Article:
San Francisco seeks help with America's Cup costs

San Francisco mayor calls on CEOs to help meet fundraising goals for America's Cup cost

Associated Press

SAN FRANCISCO (AP) -- San Francisco officials are racing to raise tens of millions dollars from private donors to pay for security, transportation and the other costs of hosting the America's Cup yachting championship later this year.

A spokeswoman for Mayor Ed Lee said officials have raised about $14 million of the estimated $31 million to $34 million needed to host the 55 days of racing beginning in July.

Spokeswoman Christine Falvey said Monday that the mayor has recently stepped up his own efforts to meet personally with chief executives of prominent companies based in San Francisco in an effort to meet the goals.

The city aims to pay for the event that expects to attract millions of spectators without having to dip into its general fund.

A February 2012 report by the city controller's office raised concerns that the America's Cup Organizing Committee wasn't raising funds fast enough to meet that goal.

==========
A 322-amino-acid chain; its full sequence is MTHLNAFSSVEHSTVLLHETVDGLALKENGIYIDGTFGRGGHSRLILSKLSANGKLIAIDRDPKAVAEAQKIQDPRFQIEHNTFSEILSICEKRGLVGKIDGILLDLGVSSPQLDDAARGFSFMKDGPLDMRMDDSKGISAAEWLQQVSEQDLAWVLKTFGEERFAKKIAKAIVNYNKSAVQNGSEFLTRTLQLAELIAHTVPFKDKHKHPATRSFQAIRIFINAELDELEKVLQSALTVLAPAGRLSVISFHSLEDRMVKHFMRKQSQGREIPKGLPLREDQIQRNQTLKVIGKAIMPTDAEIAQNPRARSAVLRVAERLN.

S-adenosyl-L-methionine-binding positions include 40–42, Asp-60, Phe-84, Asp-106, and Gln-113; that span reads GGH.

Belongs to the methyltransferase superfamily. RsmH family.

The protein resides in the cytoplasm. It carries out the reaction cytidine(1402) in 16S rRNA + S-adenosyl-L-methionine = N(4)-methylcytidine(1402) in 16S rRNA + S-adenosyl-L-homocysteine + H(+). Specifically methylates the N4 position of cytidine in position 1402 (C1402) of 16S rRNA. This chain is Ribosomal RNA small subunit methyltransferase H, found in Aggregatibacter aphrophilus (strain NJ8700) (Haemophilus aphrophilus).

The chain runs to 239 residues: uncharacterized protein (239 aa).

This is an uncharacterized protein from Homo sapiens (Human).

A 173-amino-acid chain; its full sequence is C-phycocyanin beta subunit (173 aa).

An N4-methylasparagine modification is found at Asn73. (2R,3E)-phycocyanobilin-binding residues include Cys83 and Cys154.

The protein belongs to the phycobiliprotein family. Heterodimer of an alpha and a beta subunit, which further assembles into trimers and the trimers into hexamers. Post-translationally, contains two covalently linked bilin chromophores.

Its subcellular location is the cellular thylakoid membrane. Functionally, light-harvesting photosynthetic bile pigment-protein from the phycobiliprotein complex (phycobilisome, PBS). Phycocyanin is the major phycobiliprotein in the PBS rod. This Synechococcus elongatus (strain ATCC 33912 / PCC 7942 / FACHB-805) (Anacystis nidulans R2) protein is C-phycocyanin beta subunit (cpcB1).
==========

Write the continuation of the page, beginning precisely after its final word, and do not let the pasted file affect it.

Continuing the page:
Falvey said city officials are revisiting the cost estimates after the final event plan was significantly scaled back from original projections.

Only four racing teams rather than the dozen or so initially envisioned have paid entry fees and are planning on competing for the most prestigious trophy in competitive sailing. All four teams will be based at a single location rather than along the city's waterfront as originally envisioned.

Falvey said the mayor is optimistic that enough donations will come in to cover the cost of the event, which is expected to generate thousands of new jobs and had hundreds of millions of dollars to the local economy.

Mark Buell, who is chair of the fundraising committee, didn't return a phone call Monday.

Buell told the San Francisco Chronicle (http://tinyurl.com/bg6mka6 ) that hosting the America's Cup will still benefit San Francisco economically even if the city breaks its promise about refraining from using public money to pay for the event.

"Between the money that will come in from tourists and the crowds and the sales taxes it will generate," Buell said, "I still think that, no matter what, it will come out a boon for the city."